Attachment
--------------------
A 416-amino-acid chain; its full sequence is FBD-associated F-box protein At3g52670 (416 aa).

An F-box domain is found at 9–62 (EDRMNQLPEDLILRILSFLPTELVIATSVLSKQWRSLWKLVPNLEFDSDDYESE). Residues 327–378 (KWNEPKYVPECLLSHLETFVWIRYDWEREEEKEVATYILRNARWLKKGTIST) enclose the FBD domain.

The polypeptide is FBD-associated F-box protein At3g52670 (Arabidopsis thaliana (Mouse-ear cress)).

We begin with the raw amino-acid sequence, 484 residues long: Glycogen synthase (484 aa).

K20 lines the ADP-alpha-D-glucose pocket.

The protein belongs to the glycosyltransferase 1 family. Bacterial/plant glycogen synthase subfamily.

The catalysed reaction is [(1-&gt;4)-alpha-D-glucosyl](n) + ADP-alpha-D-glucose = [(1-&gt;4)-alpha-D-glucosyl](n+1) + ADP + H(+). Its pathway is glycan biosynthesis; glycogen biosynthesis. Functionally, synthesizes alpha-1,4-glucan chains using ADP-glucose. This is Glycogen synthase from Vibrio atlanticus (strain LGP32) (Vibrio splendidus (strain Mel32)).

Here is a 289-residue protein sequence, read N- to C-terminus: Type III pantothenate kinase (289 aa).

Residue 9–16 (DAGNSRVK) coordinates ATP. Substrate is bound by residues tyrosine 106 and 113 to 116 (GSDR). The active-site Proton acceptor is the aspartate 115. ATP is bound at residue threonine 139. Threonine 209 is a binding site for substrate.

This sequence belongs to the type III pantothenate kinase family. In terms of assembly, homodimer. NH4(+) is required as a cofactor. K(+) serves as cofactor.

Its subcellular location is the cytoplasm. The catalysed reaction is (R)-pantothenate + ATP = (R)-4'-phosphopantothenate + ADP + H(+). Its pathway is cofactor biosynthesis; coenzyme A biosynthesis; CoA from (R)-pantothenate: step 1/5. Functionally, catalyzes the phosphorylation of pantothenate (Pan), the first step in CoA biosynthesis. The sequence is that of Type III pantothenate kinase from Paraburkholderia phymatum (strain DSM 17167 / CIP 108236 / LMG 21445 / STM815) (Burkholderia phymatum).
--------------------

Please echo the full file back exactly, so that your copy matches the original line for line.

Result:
A 416-amino-acid chain; its full sequence is FBD-associated F-box protein At3g52670 (416 aa).

An F-box domain is found at 9–62 (EDRMNQLPEDLILRILSFLPTELVIATSVLSKQWRSLWKLVPNLEFDSDDYESE). Residues 327–378 (KWNEPKYVPECLLSHLETFVWIRYDWEREEEKEVATYILRNARWLKKGTIST) enclose the FBD domain.

The polypeptide is FBD-associated F-box protein At3g52670 (Arabidopsis thaliana (Mouse-ear cress)).

We begin with the raw amino-acid sequence, 484 residues long: Glycogen synthase (484 aa).

K20 lines the ADP-alpha-D-glucose pocket.

The protein belongs to the glycosyltransferase 1 family. Bacterial/plant glycogen synthase subfamily.

The catalysed reaction is [(1-&gt;4)-alpha-D-glucosyl](n) + ADP-alpha-D-glucose = [(1-&gt;4)-alpha-D-glucosyl](n+1) + ADP + H(+). Its pathway is glycan biosynthesis; glycogen biosynthesis. Functionally, synthesizes alpha-1,4-glucan chains using ADP-glucose. This is Glycogen synthase from Vibrio atlanticus (strain LGP32) (Vibrio splendidus (strain Mel32)).

Here is a 289-residue protein sequence, read N- to C-terminus: Type III pantothenate kinase (289 aa).

Residue 9–16 (DAGNSRVK) coordinates ATP. Substrate is bound by residues tyrosine 106 and 113 to 116 (GSDR). The active-site Proton acceptor is the aspartate 115. ATP is bound at residue threonine 139. Threonine 209 is a binding site for substrate.

This sequence belongs to the type III pantothenate kinase family. In terms of assembly, homodimer. NH4(+) is required as a cofactor. K(+) serves as cofactor.

Its subcellular location is the cytoplasm. The catalysed reaction is (R)-pantothenate + ATP = (R)-4'-phosphopantothenate + ADP + H(+). Its pathway is cofactor biosynthesis; coenzyme A biosynthesis; CoA from (R)-pantothenate: step 1/5. Functionally, catalyzes the phosphorylation of pantothenate (Pan), the first step in CoA biosynthesis. The sequence is that of Type III pantothenate kinase from Paraburkholderia phymatum (strain DSM 17167 / CIP 108236 / LMG 21445 / STM815) (Burkholderia phymatum).